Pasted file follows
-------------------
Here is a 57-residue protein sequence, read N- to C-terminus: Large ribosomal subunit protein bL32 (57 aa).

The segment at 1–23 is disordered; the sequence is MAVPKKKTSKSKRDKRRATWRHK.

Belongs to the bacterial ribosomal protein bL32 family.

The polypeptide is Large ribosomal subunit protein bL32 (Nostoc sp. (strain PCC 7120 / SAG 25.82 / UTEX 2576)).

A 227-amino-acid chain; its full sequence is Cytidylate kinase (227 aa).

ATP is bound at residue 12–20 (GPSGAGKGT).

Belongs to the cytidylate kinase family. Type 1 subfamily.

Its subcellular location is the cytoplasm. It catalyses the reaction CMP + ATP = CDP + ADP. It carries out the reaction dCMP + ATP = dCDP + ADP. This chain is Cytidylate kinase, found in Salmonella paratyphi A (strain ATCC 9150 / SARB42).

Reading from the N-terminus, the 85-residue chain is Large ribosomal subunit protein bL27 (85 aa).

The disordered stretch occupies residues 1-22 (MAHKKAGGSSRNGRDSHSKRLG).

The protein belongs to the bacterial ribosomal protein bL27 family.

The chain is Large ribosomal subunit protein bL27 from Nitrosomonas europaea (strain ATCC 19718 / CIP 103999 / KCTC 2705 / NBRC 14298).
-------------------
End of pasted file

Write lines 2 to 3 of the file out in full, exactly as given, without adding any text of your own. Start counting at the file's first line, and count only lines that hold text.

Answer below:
The segment at 1–23 is disordered; the sequence is MAVPKKKTSKSKRDKRRATWRHK.

Belongs to the bacterial ribosomal protein bL32 family.